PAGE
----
Camila María Concepción, a trans Latina activist who most recently worked on Gentefied, has passed away at the age of 28.
Her death was confirmed by friends and colleagues on social media following the premiere of the Netflix series, which follows three Mexican-American cousins and their struggle to chase the American dream. She died by an apparent suicide on Friday, according to Variety.
Originally from the Inland Empire area, Concepción studied English literature at Yale University before working with Transparent creator Jill Soloway under 50/50 by 2020, an initiative campaigning for gender parity in film, television and art.
A vocal advocate for trans and Latinx representation in the entertainment industry, Concepción worked on Netflix’s post-apocalyptic drama-comedy Daybreak before becoming a writer’s assistant on Gentefied. She later cowrote the ninth episode of the first season, titled “Protest Tacos.”
In an Instagram tribute shared on Sunday, Gentefied co-creater Marvin Lemus described Concepción as “the most special, raw talent” he had ever met.
“Late last night the Gentefied family learned that we lost one of the brightest souls, not only on this show, but that I’ve ever met in my life. I’ve been trying my hardest to numb the hurt by focusing on the show and all the love coming in, waiting to get a phone call to let me know this was a sick joke,” Lemus wrote.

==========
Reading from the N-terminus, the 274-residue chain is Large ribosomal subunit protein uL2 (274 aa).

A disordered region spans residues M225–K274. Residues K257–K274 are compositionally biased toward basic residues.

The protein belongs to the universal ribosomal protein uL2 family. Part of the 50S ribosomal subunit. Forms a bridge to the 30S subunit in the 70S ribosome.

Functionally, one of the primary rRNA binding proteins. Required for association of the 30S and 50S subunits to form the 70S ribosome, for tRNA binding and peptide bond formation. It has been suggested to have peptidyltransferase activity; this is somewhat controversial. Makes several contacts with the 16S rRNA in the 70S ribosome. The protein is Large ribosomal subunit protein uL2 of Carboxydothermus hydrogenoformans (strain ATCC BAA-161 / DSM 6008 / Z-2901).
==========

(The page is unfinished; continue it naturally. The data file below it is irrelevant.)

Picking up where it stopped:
“Camila, Im so mad at you right now,” he continued. “I’m so f— mad at you because I’m one of your million adoring fans and I was going to make it my personal mission to make sure the fucking world knew your name.”
“Mija, I hope you’re at peace now. I’ll get over my anger. I’m not ready yet. Maybe it’s just my way of holding onto just a bit of the flame that made you so incredibly bright.”
Gentefied co-creator Linda Yvette Chávez also honored Concepción on social media, writing on her Instagram on Sunday, “Camila, mi amor, I can’t seem to write these words without bursting into tears. I can’t believe I’m writing these words at all. Because you’re supposed to be here, Camila.”
“My love, you were brilliant. You were powerful,” she continued of Concepción. “You were a light. A brilliant light that struggled to shine in the midst of the darkness in this world. But I saw you, girl. I f— saw you from the moment I laid eyes on you. I knew you were f— magic and I wanted the world to devour your magnificence the way you deserved.”
If you or someone you know is considering suicide, please contact the National Suicide Prevention Lifeline at 1-800-273-TALK (8255), text “STRENGTH” to the Crisis Text Line at 741-741 or go to suicidepreventionlifeline.org.